La Paz Shore Excursion Reviews

Don't Miss

The island rookery of Los Islotes is home to a colony of sea lions accustomed to divers and snorkelers. If you're not already smitten watching these charismatic pinnipeds sunbathe, nurse and fight for prime real estate, you will be after joining them for a swim. Juvenile sea lions will somersault beside you and blow bubbles in your face. The only things to watch out for are the adult males (up to 600 pounds) and the many other snorkelers in the water.

Swimming with whale sharks is a once-in-a-lifetime adventure. These amazing bus-size plankton eaters are the largest fish on the planet, reaching 65 feet in length. The Cortez Club, a watersports outfitter, has pangas to take you out where whale sharks traditionally gather in the bay. If you would rather look than swim, you can stay aboard the open fishing boat and be awed by one or more of these gentle giants. The small boat ride can be rough. If you are prone to seasickness, take appropriate precautions.

La Fuente is a small ice cream shop on the malecon with legendary appeal. Look for the tree out front that's painted white with colorful polka dots. Ice cream aficionados line up for homemade treats in usual and not so usual flavors. Try the tequila with almond or elote (corn). Also delicious are fruit paletas or popsicles in exotic flavors like pitahaya (from the cactus; deep purple with seeds). (Alvaro Obregon and Ocampo; open 9 a.m. to midnight daily)

The Museo Regional de Antropologia e Historia traces Baja's interesting history from pre-Columbian cave paintings to pirates, plus the development of Mexico since independence. (5 de Mayo at Altamirano; open 9 a.m. to 6 p.m. daily)

The whale museum Museo de la Ballena is noted for its collection of gigantic whale bones in the garden. (Navarro at Altamirano; open 9 a.m. to 1 p.m. Monday to Friday, 10 a.m. to 2 p.m. Saturday)

Todos Santos is an artsy town on the Pacific coast, about an hour's drive from La Paz. It boasts more than a dozen art galleries, casual outdoor cafes and the renowned Hotel California. Though it's not the hotel made famous by the Eagles, you'll hear their song playing in nearby shops. You won't be able to get the tune out of your head when you leave.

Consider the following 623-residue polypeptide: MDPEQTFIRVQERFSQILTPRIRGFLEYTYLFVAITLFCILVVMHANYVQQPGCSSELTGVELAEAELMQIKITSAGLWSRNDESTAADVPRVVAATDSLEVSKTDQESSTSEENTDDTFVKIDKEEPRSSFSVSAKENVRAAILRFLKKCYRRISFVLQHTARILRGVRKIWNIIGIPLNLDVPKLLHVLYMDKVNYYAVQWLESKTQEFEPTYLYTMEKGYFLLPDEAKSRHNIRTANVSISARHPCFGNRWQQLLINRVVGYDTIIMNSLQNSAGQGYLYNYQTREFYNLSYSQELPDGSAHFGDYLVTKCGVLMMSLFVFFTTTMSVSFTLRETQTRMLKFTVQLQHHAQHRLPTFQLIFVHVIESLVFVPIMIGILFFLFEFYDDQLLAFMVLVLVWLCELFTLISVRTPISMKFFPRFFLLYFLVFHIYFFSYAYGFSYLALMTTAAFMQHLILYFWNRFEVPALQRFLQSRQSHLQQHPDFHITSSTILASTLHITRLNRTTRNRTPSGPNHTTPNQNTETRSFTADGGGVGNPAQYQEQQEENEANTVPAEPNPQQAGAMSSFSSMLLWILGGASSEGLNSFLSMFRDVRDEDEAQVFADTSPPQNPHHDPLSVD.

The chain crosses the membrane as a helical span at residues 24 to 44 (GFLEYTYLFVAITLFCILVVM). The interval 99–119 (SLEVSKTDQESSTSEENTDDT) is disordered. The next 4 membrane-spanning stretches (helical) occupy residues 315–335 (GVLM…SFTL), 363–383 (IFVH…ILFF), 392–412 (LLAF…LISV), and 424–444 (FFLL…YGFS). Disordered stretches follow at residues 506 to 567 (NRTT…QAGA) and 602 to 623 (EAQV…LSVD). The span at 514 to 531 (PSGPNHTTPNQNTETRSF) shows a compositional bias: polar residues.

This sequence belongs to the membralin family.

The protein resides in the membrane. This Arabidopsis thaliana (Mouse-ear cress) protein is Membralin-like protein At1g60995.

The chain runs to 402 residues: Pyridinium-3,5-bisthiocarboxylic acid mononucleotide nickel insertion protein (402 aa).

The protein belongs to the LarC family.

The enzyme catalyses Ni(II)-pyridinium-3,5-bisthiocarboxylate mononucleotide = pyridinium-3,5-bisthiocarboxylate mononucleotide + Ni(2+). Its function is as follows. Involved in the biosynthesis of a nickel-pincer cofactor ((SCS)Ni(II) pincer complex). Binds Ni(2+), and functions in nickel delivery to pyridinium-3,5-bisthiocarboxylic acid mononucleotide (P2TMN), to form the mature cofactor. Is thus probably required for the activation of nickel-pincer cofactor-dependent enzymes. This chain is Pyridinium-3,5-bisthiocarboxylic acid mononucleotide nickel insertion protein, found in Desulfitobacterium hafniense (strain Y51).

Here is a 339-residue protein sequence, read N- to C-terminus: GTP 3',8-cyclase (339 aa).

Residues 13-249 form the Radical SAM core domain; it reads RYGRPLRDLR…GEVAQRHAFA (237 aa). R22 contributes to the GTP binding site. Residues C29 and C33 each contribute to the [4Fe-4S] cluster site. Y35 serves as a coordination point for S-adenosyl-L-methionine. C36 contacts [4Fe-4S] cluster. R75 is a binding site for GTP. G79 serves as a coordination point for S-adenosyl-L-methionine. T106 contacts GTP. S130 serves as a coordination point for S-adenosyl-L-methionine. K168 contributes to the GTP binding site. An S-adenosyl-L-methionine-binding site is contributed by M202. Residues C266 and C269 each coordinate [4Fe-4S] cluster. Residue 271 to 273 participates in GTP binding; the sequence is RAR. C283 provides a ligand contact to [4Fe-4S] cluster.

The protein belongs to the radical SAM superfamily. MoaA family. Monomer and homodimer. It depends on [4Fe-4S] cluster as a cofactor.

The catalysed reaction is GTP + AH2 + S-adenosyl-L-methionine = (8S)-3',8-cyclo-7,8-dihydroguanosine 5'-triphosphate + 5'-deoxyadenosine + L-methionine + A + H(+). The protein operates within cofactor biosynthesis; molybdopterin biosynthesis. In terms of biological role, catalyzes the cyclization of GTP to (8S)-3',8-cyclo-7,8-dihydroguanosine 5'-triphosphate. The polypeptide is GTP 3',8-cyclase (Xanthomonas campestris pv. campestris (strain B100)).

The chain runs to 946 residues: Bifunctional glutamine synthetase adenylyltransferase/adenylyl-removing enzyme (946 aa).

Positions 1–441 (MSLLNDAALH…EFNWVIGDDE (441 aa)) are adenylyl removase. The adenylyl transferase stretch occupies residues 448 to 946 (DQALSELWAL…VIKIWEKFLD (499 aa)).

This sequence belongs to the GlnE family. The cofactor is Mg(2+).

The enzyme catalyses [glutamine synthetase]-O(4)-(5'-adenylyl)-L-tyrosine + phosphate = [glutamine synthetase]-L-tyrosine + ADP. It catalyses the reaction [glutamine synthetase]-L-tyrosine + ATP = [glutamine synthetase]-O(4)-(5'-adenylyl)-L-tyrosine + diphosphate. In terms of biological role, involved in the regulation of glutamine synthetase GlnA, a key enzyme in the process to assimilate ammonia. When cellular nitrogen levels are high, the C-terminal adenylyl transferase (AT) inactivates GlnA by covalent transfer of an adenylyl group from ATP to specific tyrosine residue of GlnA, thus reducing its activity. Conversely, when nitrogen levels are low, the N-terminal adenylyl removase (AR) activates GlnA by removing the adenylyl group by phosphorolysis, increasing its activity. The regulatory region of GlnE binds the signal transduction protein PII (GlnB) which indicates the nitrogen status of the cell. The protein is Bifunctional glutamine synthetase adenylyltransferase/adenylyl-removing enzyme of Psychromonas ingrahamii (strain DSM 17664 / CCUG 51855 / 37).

At Artesania Cuauhtemoc, visitors can watch weavers at their looms, spinning cotton from the Santo Domingo Valley into rugs, blankets, wall hangings and clothing. (Calle Abasolo 3315) Also, artisans create colorful, hand-painted ceramics at Ibarra's Pottery. They sell ready-made dishwasher and microwave-safe items, or you can have your pottery custom-made. (Guillermo Prieto 625; open 9 a.m. to 3 p.m. Monday to Friday, 9 a.m. to 2 p.m. Saturday)

La Ventana and Los Barriles, about 45 minutes and an hour south of La Paz, respectively, rank as world-class windsurfing destinations, with winds of 20 to 30 mph and curving shorelines. Lessons, even for beginners, are available mid-November to March.

Beaches

The farther you move away from town either north or south, the nicer the beaches.

Best for Families: Playa Balandra, 3.5 miles north of Pichilingue, is a series of shallow bays with white-sand beaches and snorkeling at the south end. It's open to the public, with no fees. The city council declared it an environmentally protected area in 2008.You'll recognize the beach by the often photographed Mushroom Rock balancing precariously atop a thin spire. Measuring about 12 feet in height and 10 feet in diameter at its top, the 18-ton icon has been righted several times over the years.

Best for an Active Day: Playa El Tecolote, a few miles north of Balandra, is a long wide, white-sand beach facing the lovely island of Espiritu Santo. You can swim anywhere in the roped off area along the beach. You can also rent beach chairs, umbrellas, fishing tackle, kayaks and paddleboards. The beach (free to the public) has pay showers and free public palapas for shade. Two restaurants, El Tecolote and Palapa Azul, offer seafood, cold drinks and boat tours. Note: It can get windy here.

Best for a Stroll: El Mogote, a seven-mile peninsula facing La Paz and separated from it by the Canal de La Paz, features five miles of sandy waterfront. Once an out-of-the-way escape, resort and condo development has changed its look from unspoiled to manicured. There is also a golf course. While most of the beach is public (no fees), resorts are starting to offer private areas, and sections of these golden sands are turtle sanctuaries. The beach is about a 40-minute drive from La Paz.